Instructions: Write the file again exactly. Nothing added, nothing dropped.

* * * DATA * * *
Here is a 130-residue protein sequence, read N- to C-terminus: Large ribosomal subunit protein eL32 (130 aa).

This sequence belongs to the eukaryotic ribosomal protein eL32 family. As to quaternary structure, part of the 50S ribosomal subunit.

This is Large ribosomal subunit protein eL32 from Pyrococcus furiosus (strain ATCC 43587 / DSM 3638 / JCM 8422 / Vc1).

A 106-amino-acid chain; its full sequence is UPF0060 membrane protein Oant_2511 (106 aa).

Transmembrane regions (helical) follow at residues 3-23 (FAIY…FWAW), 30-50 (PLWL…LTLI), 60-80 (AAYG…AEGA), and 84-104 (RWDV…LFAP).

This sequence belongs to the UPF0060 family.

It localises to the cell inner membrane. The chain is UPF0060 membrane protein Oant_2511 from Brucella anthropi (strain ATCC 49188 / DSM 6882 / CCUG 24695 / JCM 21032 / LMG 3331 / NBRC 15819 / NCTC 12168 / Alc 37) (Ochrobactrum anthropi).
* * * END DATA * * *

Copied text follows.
Here is a 130-residue protein sequence, read N- to C-terminus: Large ribosomal subunit protein eL32 (130 aa).

This sequence belongs to the eukaryotic ribosomal protein eL32 family. As to quaternary structure, part of the 50S ribosomal subunit.

This is Large ribosomal subunit protein eL32 from Pyrococcus furiosus (strain ATCC 43587 / DSM 3638 / JCM 8422 / Vc1).

A 106-amino-acid chain; its full sequence is UPF0060 membrane protein Oant_2511 (106 aa).

Transmembrane regions (helical) follow at residues 3-23 (FAIY…FWAW), 30-50 (PLWL…LTLI), 60-80 (AAYG…AEGA), and 84-104 (RWDV…LFAP).

This sequence belongs to the UPF0060 family.

It localises to the cell inner membrane. The chain is UPF0060 membrane protein Oant_2511 from Brucella anthropi (strain ATCC 49188 / DSM 6882 / CCUG 24695 / JCM 21032 / LMG 3331 / NBRC 15819 / NCTC 12168 / Alc 37) (Ochrobactrum anthropi).